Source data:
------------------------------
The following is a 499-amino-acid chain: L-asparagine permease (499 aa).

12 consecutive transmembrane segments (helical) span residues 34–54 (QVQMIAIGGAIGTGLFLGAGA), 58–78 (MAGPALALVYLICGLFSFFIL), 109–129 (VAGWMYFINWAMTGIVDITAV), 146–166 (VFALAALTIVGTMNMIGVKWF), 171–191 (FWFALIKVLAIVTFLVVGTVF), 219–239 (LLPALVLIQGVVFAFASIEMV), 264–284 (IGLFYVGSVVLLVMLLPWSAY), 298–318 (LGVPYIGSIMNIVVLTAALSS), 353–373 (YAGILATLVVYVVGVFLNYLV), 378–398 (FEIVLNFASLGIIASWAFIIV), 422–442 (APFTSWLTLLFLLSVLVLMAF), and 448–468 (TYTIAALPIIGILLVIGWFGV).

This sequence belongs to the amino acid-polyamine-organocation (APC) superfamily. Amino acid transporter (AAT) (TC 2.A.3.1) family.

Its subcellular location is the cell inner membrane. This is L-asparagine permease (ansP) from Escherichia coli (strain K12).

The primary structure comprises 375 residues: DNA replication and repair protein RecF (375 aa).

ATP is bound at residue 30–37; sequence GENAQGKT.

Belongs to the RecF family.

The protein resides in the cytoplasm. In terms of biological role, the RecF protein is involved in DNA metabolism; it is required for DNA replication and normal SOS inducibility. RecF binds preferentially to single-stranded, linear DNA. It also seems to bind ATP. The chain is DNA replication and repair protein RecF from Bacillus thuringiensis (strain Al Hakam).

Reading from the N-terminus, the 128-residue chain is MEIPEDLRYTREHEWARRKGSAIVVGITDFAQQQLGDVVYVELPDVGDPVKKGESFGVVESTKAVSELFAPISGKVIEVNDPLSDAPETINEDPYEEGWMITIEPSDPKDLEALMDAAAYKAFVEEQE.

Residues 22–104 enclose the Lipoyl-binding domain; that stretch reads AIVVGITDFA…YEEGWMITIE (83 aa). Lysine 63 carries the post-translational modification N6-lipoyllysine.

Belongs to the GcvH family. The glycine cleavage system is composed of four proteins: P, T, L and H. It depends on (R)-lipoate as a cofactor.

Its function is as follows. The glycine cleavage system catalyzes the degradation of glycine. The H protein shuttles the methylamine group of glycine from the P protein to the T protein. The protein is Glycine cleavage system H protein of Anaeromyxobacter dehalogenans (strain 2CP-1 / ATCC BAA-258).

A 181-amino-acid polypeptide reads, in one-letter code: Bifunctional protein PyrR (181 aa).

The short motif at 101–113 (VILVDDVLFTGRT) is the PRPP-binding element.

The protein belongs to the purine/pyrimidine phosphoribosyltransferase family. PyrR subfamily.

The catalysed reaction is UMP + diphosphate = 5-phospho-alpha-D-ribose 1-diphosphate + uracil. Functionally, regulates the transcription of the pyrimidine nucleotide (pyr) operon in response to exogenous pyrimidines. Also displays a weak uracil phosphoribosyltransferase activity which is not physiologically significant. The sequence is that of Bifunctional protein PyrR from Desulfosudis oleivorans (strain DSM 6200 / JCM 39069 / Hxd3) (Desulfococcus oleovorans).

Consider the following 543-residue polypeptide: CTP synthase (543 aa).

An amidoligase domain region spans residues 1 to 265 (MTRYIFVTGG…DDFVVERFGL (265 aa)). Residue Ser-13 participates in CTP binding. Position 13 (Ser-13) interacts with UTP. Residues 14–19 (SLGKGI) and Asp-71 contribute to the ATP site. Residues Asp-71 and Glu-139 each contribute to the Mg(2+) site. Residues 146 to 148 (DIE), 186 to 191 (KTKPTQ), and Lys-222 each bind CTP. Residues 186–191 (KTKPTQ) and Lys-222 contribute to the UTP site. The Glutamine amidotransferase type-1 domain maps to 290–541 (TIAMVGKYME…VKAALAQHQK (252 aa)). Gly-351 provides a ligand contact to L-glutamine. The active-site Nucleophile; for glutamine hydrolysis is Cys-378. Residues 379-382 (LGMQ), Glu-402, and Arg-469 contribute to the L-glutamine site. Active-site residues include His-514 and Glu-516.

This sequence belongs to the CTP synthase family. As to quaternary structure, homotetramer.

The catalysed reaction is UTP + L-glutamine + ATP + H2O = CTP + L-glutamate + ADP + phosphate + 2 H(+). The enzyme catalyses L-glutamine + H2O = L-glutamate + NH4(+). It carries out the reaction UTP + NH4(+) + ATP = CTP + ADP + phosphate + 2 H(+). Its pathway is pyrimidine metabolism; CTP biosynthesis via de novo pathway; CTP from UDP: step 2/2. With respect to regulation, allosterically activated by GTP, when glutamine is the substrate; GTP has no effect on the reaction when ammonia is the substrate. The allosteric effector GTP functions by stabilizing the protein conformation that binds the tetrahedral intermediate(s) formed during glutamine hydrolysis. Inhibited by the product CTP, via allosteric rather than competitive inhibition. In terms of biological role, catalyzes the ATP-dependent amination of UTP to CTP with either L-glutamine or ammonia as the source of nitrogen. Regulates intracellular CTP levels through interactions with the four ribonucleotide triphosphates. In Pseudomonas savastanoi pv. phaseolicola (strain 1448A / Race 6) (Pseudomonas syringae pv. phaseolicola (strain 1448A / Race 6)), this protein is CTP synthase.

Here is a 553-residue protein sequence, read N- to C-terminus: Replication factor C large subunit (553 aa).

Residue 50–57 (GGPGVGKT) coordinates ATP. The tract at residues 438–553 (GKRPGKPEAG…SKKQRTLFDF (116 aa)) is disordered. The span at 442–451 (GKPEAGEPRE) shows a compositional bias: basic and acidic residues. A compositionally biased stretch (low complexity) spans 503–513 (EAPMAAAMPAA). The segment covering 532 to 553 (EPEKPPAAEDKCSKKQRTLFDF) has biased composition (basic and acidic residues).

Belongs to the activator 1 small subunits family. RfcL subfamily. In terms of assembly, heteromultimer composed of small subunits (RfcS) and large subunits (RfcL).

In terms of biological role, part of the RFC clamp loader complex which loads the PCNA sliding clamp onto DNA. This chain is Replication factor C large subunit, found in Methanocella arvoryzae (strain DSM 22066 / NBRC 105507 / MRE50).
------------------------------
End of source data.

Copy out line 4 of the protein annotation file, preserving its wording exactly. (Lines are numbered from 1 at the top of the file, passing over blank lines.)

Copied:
Its subcellular location is the cell inner membrane. This is L-asparagine permease (ansP) from Escherichia coli (strain K12).